Actually, my first thought on hearing about this plan was that if the states in this compact can allocate their electors to the national election winner, what’s to stop them from allocating their electors to the winner amongst themselves, thereby disenfranchising the rest of the country? This is obviously an unlikely scenario, but it’s a little troubling that it’s even possible. This white paper from a conservative think tank gets a little more hysterical about it:
Is this power of state legislators completely unrestricted? If it is, then Rhode Island could decide to allocate its electors to the winner of the Vermont election. In a more extreme move, New York could allocate its electors to the United Nations. Florida could decide that Fidel Castro always appoints its electors.
Well, let’s hope it doesn’t come to that. But even if this challenge stands, it doesn’t mean that the NPV bill is invalid, just that it has to be approved by Congress. And while that would probably be harder than the initial state-by-state process, it’s still far more plausible than a Constitutional amendment.
How soon could it happen?
It’s hard to tell. They’ve gotten halfway there in about five years, which is impressive. But some of that is probably because no one took them very seriously. From now on, every state that passes the bill will push it further onto the national stage and mobilize more and more serious opposition.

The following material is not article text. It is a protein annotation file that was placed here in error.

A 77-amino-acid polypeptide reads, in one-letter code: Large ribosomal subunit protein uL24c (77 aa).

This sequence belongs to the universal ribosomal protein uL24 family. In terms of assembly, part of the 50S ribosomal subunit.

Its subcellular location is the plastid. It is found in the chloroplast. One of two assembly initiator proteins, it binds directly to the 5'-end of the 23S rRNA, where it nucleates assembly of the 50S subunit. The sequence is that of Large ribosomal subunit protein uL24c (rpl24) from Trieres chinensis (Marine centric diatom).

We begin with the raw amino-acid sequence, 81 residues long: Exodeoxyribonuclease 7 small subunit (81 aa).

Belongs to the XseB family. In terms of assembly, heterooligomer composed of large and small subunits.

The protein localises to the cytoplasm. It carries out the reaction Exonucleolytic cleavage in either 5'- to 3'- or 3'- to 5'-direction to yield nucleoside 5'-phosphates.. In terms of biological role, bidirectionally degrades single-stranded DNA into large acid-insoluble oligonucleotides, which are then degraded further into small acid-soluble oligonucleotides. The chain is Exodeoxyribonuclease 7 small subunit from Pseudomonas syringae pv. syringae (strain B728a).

Again, the nine states that have passed the bill so far add up to 132 electoral votes, so they need to capture 138 of the remaining 407 to get over the top. How many ways could that happen?
Well, first of all, it’s hard to see any of the current swing states passing this bill, since it would mean giving up their current outsized influence. That’s about 100 electors off the table right there. Of the remaining ones, New York (29) and Oregon (7) seem like the safest bets. But that still leaves about 100 to go, and it’s pretty hard to see them getting there in the short term without Texas (38) — where they seem to have more or less gotten nowhere — or a coalition of smaller Republican-dominated states.
So overall, I’d say this is still a fairly partisan movement, in practice if not intent, and that’s likely the main thing holding it back. But as soon as you see this bill passed in a red state, even a light red one, it’s time to really start paying attention. After that tipping point, the rest could happen fast.